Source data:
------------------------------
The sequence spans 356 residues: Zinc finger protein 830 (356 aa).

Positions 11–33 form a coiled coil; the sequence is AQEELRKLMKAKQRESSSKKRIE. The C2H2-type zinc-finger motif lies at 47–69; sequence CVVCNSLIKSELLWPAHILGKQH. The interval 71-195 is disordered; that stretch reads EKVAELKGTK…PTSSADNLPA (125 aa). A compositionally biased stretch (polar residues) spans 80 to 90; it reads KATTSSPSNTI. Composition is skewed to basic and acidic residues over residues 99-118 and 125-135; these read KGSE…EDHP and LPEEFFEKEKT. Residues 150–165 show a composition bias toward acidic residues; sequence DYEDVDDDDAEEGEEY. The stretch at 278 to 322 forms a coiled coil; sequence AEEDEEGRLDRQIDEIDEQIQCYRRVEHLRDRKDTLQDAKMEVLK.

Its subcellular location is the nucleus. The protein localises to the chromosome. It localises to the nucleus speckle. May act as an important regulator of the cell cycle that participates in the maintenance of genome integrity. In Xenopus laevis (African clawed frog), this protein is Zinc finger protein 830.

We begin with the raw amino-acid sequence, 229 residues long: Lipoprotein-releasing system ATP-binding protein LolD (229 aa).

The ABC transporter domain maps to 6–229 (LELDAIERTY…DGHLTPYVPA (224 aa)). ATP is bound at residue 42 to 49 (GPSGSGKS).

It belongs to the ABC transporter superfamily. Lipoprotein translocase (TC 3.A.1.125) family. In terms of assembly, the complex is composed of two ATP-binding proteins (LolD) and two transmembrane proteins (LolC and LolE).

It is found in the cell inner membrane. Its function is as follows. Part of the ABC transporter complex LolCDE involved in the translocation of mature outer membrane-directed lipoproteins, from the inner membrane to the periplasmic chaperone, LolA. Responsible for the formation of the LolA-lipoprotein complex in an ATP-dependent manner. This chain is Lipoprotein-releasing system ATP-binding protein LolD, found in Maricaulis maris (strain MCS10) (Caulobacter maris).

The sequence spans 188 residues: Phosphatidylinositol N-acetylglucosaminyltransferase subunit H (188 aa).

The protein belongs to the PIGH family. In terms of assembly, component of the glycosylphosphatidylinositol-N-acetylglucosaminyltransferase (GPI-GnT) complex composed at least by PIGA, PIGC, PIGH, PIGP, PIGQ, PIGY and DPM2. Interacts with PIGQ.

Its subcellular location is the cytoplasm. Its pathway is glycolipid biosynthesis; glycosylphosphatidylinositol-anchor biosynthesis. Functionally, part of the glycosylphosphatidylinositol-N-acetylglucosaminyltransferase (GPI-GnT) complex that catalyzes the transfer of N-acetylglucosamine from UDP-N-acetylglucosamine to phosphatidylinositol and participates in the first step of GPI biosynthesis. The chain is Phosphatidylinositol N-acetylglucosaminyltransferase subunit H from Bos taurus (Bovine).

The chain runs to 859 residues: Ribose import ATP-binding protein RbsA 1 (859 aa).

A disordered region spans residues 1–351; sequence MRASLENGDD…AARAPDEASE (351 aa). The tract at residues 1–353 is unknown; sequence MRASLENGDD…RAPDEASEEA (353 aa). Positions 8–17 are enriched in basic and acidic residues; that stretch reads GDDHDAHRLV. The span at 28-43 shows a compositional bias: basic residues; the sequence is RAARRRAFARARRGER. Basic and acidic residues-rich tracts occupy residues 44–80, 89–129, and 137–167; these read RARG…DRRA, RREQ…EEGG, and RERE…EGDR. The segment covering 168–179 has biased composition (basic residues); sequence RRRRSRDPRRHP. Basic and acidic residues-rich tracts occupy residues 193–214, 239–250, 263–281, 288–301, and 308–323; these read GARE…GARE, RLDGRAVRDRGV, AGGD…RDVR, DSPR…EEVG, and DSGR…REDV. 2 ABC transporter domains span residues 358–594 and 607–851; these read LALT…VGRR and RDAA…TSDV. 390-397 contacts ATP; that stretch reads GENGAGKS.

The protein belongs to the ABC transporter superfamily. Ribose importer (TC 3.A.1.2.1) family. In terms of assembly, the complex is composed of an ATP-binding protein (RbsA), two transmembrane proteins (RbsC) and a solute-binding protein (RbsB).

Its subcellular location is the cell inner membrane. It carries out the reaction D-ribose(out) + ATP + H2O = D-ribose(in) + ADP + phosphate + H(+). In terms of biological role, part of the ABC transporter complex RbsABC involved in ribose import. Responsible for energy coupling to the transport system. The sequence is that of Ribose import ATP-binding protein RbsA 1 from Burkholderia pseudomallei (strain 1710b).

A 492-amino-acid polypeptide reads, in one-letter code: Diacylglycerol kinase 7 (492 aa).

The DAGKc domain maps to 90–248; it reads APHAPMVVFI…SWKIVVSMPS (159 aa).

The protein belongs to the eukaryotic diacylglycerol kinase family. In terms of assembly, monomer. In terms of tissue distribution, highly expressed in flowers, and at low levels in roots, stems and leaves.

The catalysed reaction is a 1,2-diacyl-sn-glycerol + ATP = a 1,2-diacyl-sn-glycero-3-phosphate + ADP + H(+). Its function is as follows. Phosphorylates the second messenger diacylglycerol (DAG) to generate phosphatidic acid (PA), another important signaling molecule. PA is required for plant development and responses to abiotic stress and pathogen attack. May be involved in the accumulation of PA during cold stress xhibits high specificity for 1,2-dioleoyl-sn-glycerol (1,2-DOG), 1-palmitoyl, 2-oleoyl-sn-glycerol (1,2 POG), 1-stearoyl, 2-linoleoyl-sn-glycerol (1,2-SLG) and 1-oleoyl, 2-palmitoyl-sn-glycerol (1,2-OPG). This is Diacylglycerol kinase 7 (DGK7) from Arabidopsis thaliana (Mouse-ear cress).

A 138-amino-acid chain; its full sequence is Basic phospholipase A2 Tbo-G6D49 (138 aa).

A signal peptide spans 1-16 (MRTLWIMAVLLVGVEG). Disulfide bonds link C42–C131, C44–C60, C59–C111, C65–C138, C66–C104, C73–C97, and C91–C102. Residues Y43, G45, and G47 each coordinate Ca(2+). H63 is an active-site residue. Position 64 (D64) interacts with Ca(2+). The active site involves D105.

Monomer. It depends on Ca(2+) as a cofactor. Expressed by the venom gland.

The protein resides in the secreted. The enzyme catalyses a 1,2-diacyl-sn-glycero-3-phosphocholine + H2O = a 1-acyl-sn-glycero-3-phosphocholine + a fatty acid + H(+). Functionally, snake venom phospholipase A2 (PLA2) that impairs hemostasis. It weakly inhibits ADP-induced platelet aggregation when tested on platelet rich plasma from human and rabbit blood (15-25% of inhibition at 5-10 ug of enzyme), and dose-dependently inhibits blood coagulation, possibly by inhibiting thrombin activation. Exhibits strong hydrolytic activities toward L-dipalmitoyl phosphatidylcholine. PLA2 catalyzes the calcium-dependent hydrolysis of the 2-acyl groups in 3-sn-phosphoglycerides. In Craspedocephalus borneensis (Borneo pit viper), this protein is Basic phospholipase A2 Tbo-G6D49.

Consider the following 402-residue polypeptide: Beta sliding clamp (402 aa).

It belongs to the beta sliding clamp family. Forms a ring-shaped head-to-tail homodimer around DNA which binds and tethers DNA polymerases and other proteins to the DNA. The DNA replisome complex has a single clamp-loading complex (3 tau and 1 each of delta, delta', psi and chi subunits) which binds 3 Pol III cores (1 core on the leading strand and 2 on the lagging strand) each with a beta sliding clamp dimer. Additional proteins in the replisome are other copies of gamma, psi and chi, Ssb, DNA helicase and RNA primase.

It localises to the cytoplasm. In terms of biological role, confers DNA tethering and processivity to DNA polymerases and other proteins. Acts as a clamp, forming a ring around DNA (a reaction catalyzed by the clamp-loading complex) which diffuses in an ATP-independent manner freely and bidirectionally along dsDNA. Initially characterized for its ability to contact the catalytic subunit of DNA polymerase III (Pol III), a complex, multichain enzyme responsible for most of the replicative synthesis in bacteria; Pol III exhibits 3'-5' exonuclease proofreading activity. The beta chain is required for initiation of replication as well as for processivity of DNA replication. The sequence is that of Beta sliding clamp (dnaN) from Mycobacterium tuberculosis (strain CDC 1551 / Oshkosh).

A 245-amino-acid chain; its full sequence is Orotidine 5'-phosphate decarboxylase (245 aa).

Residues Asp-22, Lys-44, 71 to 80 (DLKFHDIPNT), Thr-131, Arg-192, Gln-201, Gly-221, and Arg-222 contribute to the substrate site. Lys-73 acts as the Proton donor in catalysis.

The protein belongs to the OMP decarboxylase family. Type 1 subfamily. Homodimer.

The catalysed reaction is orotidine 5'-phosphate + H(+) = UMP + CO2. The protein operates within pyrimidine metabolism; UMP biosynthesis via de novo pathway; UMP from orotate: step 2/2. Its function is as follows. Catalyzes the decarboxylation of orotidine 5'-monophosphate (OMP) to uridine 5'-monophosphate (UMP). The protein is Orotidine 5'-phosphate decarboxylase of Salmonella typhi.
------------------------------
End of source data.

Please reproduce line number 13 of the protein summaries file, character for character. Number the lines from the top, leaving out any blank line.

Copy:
The protein belongs to the ABC transporter superfamily. Ribose importer (TC 3.A.1.2.1) family. In terms of assembly, the complex is composed of an ATP-binding protein (RbsA), two transmembrane proteins (RbsC) and a solute-binding protein (RbsB).